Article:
There are so many exciting cities in Scandinavia, we thought we’d add these bonus ones to the list:
Located in Swedish Lapland, you’ll love Kiruna for its natural offerings, such as snow-capped mountains and ancient boreal forests. It’s best in winter, when you can stay at the world-famous Swedish ICEHOTEL, enjoy dog sledding safaris, and chase the northern lights.
Set near Geirangerfjord, Norway’s Ålesund is a convenient place to base yourself for fjord visits. The city makes for a pleasant stop on a Hurtigruten cruise trip, sailing along the western coast of the Scandinavian peninsula. You could admire Ålesund’s Art Nouveau architecture and try locally caught seafood.
For a blend of modern and traditional architecture, plus an artisan food scene, head to Malmö. You’ll discover the 16th-century castle as well as the Turning Torso tower, not to mention Öresund bridge which links Malmö with Copenhagen, Denmark. Sweden’s third city also gives you access to some lovely beaches.
- Related: Two-week road trips in Scandinavia
Trondheim is an atmospheric and friendly city which used to be the Norwegian capital. You can get a sense of its fascinating heritage by exploring the cobbled streets and colourful houses of the Bakklandet district. And don’t miss Nidaros Cathedral, the largest Medieval building in Scandinavia.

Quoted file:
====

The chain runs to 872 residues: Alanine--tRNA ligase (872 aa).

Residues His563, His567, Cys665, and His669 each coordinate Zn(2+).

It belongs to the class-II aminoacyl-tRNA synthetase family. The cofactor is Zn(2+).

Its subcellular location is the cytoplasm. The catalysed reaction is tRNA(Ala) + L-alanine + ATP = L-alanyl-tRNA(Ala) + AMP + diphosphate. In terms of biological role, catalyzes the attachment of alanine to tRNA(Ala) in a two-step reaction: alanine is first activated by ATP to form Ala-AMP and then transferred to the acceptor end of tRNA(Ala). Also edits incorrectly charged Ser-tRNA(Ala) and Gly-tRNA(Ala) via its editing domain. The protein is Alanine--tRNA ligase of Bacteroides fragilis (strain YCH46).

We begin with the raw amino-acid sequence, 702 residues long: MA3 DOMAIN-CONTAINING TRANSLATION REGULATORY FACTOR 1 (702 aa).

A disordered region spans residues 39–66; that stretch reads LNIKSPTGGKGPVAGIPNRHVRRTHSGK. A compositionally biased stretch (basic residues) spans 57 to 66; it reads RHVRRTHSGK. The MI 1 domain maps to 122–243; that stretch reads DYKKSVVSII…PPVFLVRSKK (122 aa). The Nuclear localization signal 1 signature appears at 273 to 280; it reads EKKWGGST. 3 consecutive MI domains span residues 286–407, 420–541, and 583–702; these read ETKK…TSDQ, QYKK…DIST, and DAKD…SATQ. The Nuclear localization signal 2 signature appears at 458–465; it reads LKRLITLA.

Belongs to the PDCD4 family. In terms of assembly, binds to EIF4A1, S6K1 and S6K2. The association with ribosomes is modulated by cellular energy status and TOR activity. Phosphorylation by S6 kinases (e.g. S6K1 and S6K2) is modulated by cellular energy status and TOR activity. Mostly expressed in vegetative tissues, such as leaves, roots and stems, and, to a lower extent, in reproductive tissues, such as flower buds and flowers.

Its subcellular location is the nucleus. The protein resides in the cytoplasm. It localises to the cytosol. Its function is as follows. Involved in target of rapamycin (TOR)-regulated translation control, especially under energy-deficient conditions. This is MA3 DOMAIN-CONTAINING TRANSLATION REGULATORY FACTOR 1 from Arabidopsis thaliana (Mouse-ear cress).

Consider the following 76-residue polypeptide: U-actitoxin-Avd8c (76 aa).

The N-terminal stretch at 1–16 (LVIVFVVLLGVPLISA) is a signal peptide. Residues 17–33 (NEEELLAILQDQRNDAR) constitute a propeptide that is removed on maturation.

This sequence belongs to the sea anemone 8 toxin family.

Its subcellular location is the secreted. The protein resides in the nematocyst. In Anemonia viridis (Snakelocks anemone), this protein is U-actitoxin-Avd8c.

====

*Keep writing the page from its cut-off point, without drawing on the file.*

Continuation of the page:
Alright, so Finland technically isn’t a Scandinavian country, but it is part of the Nordic region, along with Iceland, Norway, Sweden and Denmark. The Finnish capital, Helsinki, is a great add-on for your tour of Scandinavia.
You could start your trip by soaking up Helsinki’s eclectic architecture, art galleries and sea views, before taking a Baltic cruise to Stockholm.
- Take your pick from these Scandinavia cruise packages
- Related: Scandinavia tour ideas for first-time visitors
Planning your trip to Scandinavia
When would you like to visit one of these Scandinavia cities? Which one will you discover next?
To start planning your trip, take a look at these Scandinavia vacation packages and find a tour that suits you best.
When you travel with Nordic Visitor, you’ll have a personal travel consultant to make your tour arrangements for you. Our Scandinavia experts are based in Stockholm and will use their in-depth knowledge of the region to craft your perfect getaway.
Contact our regional travel experts to plan your next Scandinavia escape. Adventure awaits.